Though Marie Kondo’s rigorous organizing methods, detailed in her 2014 planetary bestseller, The Life-Changing Magic of Tidying Up, require much more discipline than most people deliver (who has the time and inclination to repurpose old shoe boxes into a low-brow California Closets-inspired system, anyway?), one of her litmus tests for deciding whether or not a forgotten object stays or goes has become part of the pop-culture lexicon: “Does [fill in the blank] spark joy?”
While enacting this simple phrase has spared many a treasure from the likes of a church bazaar (hello vintage Nirvana concert tee with ripped neckline from a liberating thrash around the mosh pit, circa 1992), there are pieces so beloved, so stitched into our lives, that such New Age triage isn’t necessary—their significance is simply unspoken.
“People can take ordinary things and transform them into meaningful symbols,” said psychologist Dr. Mihaly Csikszaentmihalyi in an Atlantic essay titled “For the Love of Stuff,” which explores the value of objects in relation to human connection, making a strong case for holding onto things that are “important because of the history and memories [they] represent.” By contrast, a Time article with the tough-love headline, “Do You Love Your Stuff Too Much? Maybe It’s Because No One Loves You,” grapples with the premise that material objects often substitute for real-life love and affection. To delve into the dark reaches of that theory, check your local listings for Hoarders re-runs.
Here, we’ll regularly showcase the singular prized possessions of ordinary people, and tell their stories about how this link to the past actually anchors them in the present. Think of it as a standard if-your-house-were-on-fire inventory of your most important personal effects, things so special they surpass a mere spark of joy, whether it’s your great-aunt’s tattered copy of Virginia Woolf’s feminist manifesto, A Room of One’s Own, or a 1975 World Series homerun ball cracked from the bat of Carlton Fisk or a humble wooden cooking spoon, darkly patinaed from a century of soup-stirring. So, tell us: What would you take with you?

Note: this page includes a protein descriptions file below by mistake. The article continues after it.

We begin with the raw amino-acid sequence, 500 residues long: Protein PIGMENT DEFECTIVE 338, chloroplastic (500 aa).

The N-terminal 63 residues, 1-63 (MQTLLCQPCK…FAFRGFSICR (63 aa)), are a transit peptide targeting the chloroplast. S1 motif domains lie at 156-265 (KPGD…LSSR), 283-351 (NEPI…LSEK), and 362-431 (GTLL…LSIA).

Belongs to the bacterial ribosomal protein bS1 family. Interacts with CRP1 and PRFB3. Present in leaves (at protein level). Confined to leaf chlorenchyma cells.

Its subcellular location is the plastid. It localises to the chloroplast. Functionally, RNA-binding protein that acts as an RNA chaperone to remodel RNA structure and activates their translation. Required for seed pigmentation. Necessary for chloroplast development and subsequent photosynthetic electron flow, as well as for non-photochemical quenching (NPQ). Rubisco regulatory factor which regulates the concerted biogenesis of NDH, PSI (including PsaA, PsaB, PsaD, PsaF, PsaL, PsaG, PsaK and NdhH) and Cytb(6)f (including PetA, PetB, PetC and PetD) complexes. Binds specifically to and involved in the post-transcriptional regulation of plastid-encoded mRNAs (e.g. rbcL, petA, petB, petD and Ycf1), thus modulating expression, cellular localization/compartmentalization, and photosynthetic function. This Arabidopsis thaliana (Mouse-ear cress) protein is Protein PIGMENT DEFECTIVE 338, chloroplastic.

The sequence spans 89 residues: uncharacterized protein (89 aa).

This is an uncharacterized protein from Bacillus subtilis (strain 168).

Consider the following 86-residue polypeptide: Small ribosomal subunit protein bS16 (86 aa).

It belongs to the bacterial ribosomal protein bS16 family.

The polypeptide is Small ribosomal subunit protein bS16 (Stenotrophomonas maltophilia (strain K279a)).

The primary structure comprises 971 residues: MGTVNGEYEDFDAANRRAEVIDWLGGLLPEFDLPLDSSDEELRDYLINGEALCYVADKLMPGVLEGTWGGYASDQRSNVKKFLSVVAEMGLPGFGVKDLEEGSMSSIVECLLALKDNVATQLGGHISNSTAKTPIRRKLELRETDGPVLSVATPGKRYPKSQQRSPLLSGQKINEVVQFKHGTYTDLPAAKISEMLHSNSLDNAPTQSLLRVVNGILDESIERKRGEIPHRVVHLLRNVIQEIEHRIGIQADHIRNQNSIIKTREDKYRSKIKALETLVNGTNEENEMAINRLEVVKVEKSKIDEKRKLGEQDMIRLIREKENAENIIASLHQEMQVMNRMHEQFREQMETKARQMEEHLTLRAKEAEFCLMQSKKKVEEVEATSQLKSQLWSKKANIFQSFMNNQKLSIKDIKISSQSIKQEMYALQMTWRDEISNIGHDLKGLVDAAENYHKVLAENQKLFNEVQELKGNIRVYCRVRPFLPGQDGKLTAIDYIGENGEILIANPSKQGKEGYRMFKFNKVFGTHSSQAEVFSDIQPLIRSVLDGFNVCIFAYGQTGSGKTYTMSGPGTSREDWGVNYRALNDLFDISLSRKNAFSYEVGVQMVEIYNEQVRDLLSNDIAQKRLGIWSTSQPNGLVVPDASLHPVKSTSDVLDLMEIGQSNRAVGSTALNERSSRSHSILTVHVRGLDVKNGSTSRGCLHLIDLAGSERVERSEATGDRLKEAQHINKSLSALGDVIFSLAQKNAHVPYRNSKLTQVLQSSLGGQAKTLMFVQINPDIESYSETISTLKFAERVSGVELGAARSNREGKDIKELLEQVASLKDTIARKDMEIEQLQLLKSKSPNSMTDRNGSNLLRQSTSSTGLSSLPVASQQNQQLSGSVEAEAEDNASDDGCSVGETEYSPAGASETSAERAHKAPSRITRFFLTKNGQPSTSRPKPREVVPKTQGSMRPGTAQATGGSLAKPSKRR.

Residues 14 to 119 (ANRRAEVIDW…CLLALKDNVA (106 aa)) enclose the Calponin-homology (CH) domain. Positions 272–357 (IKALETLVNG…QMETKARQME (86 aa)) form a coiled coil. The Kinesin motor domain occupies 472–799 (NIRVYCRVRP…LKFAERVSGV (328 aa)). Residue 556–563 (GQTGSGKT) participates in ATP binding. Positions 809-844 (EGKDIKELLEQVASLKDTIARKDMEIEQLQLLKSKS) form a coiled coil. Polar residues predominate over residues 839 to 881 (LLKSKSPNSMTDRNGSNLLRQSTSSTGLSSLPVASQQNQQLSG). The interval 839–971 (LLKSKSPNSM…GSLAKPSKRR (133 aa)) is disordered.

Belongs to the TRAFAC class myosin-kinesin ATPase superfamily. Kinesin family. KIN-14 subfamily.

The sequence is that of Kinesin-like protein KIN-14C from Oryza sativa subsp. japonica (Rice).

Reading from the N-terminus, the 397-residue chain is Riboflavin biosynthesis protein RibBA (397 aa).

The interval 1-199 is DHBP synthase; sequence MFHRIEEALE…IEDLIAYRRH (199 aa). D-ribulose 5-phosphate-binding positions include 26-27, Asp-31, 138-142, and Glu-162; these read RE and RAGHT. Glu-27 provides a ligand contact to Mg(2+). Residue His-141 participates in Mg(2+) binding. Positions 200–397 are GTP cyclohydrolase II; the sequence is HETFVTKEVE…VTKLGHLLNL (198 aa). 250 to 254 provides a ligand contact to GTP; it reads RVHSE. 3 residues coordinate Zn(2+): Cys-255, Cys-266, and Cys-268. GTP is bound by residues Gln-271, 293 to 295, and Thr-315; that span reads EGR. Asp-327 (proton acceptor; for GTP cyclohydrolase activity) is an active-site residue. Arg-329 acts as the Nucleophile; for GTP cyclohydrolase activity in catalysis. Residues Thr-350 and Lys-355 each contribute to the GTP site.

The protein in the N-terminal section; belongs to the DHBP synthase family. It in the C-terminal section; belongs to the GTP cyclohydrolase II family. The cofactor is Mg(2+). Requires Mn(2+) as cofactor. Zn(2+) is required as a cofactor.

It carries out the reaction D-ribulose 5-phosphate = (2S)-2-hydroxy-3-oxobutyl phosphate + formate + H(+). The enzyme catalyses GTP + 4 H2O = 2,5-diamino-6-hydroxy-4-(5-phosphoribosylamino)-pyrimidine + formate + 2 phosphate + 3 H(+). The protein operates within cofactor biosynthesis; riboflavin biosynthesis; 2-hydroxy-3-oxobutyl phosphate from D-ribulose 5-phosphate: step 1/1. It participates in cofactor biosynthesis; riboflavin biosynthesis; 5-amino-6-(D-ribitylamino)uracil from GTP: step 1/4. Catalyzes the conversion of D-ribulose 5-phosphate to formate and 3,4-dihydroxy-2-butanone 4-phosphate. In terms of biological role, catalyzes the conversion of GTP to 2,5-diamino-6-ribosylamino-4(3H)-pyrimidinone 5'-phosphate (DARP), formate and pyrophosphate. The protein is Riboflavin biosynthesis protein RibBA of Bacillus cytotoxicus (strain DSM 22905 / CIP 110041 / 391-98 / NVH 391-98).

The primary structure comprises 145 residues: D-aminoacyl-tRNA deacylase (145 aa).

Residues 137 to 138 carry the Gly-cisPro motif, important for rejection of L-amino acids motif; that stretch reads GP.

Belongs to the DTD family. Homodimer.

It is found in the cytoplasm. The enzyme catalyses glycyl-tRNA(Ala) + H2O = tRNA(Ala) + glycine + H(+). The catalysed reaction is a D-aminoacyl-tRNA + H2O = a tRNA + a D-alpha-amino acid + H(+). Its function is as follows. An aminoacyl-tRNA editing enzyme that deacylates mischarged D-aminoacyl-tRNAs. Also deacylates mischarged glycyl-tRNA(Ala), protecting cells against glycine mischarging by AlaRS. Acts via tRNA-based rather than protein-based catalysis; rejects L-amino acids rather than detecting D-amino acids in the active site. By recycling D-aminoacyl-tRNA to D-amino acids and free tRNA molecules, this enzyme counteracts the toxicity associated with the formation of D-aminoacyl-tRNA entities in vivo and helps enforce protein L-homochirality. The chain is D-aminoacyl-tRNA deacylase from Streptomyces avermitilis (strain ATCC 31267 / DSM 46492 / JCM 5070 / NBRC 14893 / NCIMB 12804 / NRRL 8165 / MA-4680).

Rock of Ages
Growing up in the 1970s, Amy Gershoni was part of a trendy movement prevalent in Santa Cruz and Los Angeles—the communal family. “My parents had these really good friends who decided to move in together, sharing resources and being there for each other like a family,” says Gershoni, cofounder of the San Francisco branding agency, Gershoni Creative. “To this day, everyone is still really close.”
Among the treasured pieces from the era of co-habitation is a quirky rocking chair, upholstered with gold velvet. Its wooden headrest is carved with the commanding countenance of the Greek god of the sea, Poseidon (an identification based solely on tendrils of his beard forming a cresting wave), and its armrests culminate in chiseled gargoyles. On this chair, many children have been nursed, comforted, and swayed to sleep, including Gershoni, who welcomed the piece into her own SF home, an eclectic tableau of found objects, nearly 20 years ago.
“When I got it to my house, I had these incredible flashbacks to my mom rocking me. I used it in the same way for my baby—you know, midnight feedings and all of those sweet, quiet moments with him,” says Gershoni of her now 10-year-old son, G. “More than anything, it gives me a feeling of connection.” The family’s signature battle cry comes from a long history of toddlers learning to walk by approaching the gargoyles, intrigued by meeting these fang-bearing creatures eye-to-eye. “We’d tell them, ‘Kiss the gargoyle!’ and they’d kind of amble over and give them a peck. The saying just kind of stuck around,” says Gershoni, who still sits in the chair to read and relax. Even after decades of use, re-stuffing the lumpy seat or replacing the fabric, threadbare in spots, is a faraway notion. “The chair is terribly uncomfortable, but I wouldn’t have it any other way.”